Juvenile court went too far barring offender from courthouse

Friday, May 4, 2012

Telling a juvenile offender that he can’t come to a courthouse unless he’s there as a defendant or a witness goes too far, a California appeals court has ruled. The court found that the restriction violated the juvenile’s First Amendment-based right to access the courthouse.

The case involved a juvenile known in court papers as Jose N. After he was arrested for burglary, Jose admitted participation in a criminal street gang and was declared a ward of the state. A juvenile court imposed several probation conditions on Jose, including “You are not to appear in or about any court unless you are party to a proceedings [sic] or have been subpoenaed to appear at a hearing.”

On appeal, Jose contended that this provision was unconstitutionally overbroad and violated the First Amendment. He argued that he would even be prohibited him from attending court if he or one of his family members was a victim of crime.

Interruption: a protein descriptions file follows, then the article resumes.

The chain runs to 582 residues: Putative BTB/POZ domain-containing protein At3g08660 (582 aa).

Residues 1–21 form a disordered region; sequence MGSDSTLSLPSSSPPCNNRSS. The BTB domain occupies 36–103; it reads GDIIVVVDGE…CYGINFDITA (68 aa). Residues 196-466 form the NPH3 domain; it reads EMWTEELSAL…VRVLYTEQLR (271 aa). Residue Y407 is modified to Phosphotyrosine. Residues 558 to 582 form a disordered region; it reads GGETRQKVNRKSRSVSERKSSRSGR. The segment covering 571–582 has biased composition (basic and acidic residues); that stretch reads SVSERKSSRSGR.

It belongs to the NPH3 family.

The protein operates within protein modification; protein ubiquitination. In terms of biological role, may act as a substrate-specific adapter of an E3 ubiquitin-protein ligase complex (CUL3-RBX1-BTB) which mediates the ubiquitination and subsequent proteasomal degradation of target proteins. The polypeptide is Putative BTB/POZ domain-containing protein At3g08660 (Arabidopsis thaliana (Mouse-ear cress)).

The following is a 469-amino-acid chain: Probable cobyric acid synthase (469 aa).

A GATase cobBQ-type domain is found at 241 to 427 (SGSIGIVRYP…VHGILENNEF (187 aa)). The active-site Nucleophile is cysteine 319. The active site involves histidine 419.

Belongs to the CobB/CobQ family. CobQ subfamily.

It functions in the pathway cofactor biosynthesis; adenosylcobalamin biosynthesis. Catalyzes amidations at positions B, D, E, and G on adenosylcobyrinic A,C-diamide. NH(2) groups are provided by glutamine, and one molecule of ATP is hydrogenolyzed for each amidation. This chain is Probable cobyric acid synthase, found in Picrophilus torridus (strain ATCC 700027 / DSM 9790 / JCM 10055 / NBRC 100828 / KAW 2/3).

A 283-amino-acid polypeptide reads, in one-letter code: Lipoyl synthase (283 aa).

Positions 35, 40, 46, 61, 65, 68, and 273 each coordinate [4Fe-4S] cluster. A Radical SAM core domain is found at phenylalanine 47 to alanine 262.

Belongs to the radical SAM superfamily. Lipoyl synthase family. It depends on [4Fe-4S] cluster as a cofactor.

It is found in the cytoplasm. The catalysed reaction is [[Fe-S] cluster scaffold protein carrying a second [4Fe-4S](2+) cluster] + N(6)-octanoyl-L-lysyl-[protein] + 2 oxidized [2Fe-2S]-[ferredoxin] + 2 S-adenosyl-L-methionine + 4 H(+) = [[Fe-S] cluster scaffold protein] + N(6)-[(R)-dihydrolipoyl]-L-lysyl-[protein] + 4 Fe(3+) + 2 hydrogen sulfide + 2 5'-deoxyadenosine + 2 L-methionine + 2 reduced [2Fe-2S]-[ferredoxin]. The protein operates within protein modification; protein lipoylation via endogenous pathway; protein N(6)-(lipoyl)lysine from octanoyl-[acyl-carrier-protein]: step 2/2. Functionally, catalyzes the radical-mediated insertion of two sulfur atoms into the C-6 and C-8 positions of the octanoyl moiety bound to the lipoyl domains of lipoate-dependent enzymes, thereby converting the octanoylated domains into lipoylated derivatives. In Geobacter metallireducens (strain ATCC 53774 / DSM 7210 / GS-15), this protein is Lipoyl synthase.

The California Court of Appeals accepted this argument, writing in its April 23 opinion in In Re Jose N that the juvenile court should have crafted a much narrower probation condition. The appeals court said that the juvenile court should consider that there may be other “legitimate purposes” for the minor to come to court.

Juvenile courts clearly have an obligation to protect people and impose some restrictions on juvenile offenders, particularly if they are affiliated with others who commit crimes. However, the courts should not impose overly broad regulations that would criminalize legitimate, constitutionally protected conduct.

Also see: Court says juvenile-probation rules should be narrow, clear

Blog: Onerous limits on juvenile offenders’ Internet use is bad policy


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